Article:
Bob insists the industry can’t survive on divas, pretty boys and smug festivals but “rock’n'roll needs to be against something”

Bob Geldof

Don't get rich, get mad: Bob Geldof

Bob Geldof says the music industry can’t survive by relying on TV gameshows, moulded pop stars and fashionable festivals, but rock can save the day – if it can find it teeth again.

Speaking at the South by South West festival in Austin, Texas, the former Boomtown Rat calls on musicians to remember: “Rock’n'roll needs to be against something. It can’t just be.”

Geldof feels modern technology is nothing more than a distraction from the real issues. “This hyper democracy of the web simply gives the illusion of talent,” he says. “Everybody has got the means to say anything they want – but nobody has anything to say.

“Can you imagine the 1960s without the bands interpreting the fast-moving agenda of the times? Where are our Ramones and Sex Pistols of today? Do we need them? ‘Yes’ is the answer. Will they be found? Probably not.

“I’ve heard a million cool bands at complacent and smug festivals, but the music I hear is continental navel-gazing. Don’t do it – look up. Address the world with confidence. Don’t turn inward. Don’t be scared of the future: look at it cold-eyed and try to create a new world with your values.”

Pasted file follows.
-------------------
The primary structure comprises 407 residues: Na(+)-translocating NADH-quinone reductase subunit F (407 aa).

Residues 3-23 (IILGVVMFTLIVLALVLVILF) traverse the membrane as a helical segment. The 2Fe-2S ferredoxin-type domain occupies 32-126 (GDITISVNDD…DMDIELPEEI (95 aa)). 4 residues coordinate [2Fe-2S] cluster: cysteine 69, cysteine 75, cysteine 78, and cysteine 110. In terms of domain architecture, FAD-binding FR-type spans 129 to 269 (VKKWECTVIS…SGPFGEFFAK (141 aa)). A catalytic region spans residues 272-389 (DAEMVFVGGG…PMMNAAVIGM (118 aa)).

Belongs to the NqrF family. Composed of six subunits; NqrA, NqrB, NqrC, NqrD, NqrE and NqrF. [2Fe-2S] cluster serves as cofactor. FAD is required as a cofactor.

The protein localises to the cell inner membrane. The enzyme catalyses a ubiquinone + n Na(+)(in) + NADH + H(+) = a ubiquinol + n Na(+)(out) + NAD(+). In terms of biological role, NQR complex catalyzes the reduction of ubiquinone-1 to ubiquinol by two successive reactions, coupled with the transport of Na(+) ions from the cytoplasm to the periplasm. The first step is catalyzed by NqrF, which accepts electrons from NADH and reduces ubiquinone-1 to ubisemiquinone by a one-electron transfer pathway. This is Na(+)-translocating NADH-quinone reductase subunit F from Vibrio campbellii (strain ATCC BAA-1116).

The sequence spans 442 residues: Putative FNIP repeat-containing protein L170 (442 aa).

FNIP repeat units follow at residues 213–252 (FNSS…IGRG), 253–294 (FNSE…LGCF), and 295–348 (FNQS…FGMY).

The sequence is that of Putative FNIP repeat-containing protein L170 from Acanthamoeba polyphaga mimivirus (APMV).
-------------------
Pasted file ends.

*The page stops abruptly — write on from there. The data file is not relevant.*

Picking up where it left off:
The singer, who’s set to release new album How to Compose Songs that Sell and who performed as part of a Thin Lizzy tribute band at SXSW, says the industry can only recover from its current slump if rock musicians find their political voices again. And he pleads for artists to remember how powerful their music can be.

“People talk about the demise of the industry and people in the industry are worried,” he says. “But the industry is only a function of the music – and the music is only successful when it’s relevant.

“The industry will not survive on the caterwauling of divas or pretty-boys with lovely mouths. The thing we call ‘content’ is actually the conversation society has with itself.

“Rock music provided that. This little minor art form is intensely powerful – and when politics is unconvincing, then entertainment might be the politics of our time.”

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